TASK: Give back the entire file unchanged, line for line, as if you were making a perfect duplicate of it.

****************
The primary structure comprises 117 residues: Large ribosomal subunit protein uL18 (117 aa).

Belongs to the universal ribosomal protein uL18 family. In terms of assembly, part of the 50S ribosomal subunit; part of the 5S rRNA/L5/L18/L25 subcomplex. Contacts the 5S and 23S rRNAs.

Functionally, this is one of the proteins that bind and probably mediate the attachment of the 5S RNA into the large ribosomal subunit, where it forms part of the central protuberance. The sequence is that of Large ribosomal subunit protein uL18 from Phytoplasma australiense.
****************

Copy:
The primary structure comprises 117 residues: Large ribosomal subunit protein uL18 (117 aa).

Belongs to the universal ribosomal protein uL18 family. In terms of assembly, part of the 50S ribosomal subunit; part of the 5S rRNA/L5/L18/L25 subcomplex. Contacts the 5S and 23S rRNAs.

Functionally, this is one of the proteins that bind and probably mediate the attachment of the 5S RNA into the large ribosomal subunit, where it forms part of the central protuberance. The sequence is that of Large ribosomal subunit protein uL18 from Phytoplasma australiense.